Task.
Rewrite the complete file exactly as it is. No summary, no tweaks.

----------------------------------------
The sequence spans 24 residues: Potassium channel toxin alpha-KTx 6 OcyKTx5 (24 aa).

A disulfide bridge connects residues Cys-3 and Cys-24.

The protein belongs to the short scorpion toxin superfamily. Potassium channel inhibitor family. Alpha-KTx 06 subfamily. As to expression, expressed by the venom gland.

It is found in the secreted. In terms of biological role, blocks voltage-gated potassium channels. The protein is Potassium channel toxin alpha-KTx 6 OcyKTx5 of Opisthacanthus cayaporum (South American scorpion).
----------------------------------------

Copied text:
The sequence spans 24 residues: Potassium channel toxin alpha-KTx 6 OcyKTx5 (24 aa).

A disulfide bridge connects residues Cys-3 and Cys-24.

The protein belongs to the short scorpion toxin superfamily. Potassium channel inhibitor family. Alpha-KTx 06 subfamily. As to expression, expressed by the venom gland.

It is found in the secreted. In terms of biological role, blocks voltage-gated potassium channels. The protein is Potassium channel toxin alpha-KTx 6 OcyKTx5 of Opisthacanthus cayaporum (South American scorpion).